Submitted to: Mycological International Conference Proceedings
Publication Type: Proceedings
Publication Acceptance Date: February 1, 2002
Publication Date: April 3, 2002
Citation: HORN, B.W. ASPERGILLUS SECTION FLAVI IN THE UNITED STATES: CHARACTERIZATION OF SOIL POPULATIONS FROM AGRICULTURAL FIELDS. MYCOLOGICAL INTERNATIONAL CONFERENCE PROCEEDINGS. 2002. Abstract p. 293-294. Interpretive Summary: not required.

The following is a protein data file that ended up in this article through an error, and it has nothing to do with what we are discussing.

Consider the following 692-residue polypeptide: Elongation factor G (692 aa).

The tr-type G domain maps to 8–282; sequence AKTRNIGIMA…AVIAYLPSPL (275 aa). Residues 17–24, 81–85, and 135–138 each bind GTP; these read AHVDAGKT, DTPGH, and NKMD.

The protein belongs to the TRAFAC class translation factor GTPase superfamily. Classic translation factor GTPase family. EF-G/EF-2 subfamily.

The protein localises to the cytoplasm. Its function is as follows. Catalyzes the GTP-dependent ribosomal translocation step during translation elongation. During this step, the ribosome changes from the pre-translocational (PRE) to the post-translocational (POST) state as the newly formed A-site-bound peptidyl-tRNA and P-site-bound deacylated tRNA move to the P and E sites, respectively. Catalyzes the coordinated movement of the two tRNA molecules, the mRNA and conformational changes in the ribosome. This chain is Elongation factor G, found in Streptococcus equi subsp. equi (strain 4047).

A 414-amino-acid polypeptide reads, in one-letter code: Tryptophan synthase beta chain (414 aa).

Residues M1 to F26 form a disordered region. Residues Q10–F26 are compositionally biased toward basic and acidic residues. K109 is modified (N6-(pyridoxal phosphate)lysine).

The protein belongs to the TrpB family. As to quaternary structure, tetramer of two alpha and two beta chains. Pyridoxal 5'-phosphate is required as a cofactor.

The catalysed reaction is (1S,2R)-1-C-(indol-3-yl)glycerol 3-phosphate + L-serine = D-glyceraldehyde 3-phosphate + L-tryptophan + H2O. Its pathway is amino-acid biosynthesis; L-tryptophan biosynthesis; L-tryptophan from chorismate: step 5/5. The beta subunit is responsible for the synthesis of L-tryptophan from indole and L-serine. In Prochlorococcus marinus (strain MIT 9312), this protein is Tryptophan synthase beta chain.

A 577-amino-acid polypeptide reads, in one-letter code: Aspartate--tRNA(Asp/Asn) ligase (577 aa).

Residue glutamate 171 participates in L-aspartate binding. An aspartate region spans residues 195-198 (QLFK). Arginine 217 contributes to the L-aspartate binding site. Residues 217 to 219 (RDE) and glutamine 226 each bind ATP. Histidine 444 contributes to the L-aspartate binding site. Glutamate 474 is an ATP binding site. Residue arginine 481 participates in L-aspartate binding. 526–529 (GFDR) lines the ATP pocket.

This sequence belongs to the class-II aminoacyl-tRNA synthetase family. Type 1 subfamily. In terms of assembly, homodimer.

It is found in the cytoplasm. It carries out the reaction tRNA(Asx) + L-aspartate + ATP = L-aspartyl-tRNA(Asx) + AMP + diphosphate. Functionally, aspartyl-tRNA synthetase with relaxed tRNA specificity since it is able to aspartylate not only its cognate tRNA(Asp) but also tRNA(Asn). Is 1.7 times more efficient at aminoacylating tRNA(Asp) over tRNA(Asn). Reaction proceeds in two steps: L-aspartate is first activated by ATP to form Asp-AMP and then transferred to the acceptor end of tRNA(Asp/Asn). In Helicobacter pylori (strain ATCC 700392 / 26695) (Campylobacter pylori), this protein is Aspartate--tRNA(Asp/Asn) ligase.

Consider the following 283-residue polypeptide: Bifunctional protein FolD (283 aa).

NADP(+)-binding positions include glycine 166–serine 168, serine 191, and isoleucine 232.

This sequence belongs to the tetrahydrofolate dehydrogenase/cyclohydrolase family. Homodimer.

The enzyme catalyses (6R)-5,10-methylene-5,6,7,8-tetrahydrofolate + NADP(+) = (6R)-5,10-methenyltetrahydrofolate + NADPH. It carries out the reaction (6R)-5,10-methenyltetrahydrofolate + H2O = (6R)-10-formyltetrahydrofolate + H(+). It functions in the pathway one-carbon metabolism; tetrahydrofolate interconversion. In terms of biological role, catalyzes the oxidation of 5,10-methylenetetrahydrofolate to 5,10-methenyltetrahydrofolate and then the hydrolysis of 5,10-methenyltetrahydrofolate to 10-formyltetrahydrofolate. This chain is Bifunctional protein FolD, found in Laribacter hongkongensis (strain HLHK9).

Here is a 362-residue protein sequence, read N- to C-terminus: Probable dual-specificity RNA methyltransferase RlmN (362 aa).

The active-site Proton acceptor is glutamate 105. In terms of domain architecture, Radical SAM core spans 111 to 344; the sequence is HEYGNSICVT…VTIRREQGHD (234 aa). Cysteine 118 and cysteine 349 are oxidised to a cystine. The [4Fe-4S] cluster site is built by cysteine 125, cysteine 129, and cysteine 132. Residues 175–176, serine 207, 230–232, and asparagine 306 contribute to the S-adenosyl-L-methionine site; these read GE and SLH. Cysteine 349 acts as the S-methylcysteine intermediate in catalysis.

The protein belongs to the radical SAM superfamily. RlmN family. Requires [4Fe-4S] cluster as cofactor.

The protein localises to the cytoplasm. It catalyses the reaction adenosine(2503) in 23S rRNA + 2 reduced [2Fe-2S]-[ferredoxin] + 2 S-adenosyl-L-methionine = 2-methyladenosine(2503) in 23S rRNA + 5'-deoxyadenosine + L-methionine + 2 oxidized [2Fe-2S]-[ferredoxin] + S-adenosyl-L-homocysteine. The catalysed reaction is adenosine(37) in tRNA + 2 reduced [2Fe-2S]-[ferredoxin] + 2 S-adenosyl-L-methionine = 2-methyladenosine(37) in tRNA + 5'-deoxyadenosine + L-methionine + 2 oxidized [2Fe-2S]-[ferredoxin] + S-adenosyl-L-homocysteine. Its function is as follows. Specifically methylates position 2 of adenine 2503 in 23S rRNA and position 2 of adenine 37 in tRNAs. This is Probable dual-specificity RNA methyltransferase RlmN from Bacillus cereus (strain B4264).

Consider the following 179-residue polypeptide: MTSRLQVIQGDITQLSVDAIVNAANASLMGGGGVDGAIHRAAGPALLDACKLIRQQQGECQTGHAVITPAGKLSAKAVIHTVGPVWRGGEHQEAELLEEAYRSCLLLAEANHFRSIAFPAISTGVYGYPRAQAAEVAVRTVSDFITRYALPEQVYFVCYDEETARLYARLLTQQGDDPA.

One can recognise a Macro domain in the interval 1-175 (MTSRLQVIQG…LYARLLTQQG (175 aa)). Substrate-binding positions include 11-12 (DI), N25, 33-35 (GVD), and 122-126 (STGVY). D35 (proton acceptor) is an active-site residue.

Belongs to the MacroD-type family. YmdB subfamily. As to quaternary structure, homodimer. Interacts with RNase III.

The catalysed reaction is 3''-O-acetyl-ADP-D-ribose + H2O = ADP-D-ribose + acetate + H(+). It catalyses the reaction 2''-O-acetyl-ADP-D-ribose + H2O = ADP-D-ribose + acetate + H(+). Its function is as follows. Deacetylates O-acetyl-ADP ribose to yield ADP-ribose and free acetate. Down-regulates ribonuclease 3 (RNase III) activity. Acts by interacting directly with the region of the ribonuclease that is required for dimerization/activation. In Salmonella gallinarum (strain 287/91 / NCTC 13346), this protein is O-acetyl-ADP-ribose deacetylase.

Technical Abstract: Species belonging to Aspergillus section Flavi often produce aflatoxins and cyclopiazonic acid, mycotoxins that contaminate preharvest peanuts, corn and cottonseed. Soil populations of A. flavus, A. parasiticus, A. nomius, A. tamarii and A. caelatus were examined over a large geographic area within the United States and in greater detail within a single field. A transect was established from New Mexico to Virginia, and species from section Flavi showed distinct patterns in their geographic distribution. A. flavus (large sclerotial morphotype or L strain) was the most widely distributed species, but A. flavus var. parvisclerotigenus (small sclerotial morphotype or S strain) was primarily confined to eastern Texas and Louisiana where cotton is intensively grown. A. parasiticus was most common along the southern Atlantic coast, particularly in areas where peanuts are cultivated. A. tamarii and A. caelatus occurred at low incidences along most of the transect, and A. nomius was detected only in the Mississippi Delta region (Louisiana and Mississippi). Individual vegetative compatibility groups of A. flavus and A. parasiticus were widely distributed along the transect. In a single peanut field from southwestern Georgia included in the transect, soil populations of A. flavus and A. parasiticus were genetically diverse, as indicated by the large number of vegetative compatibility groups.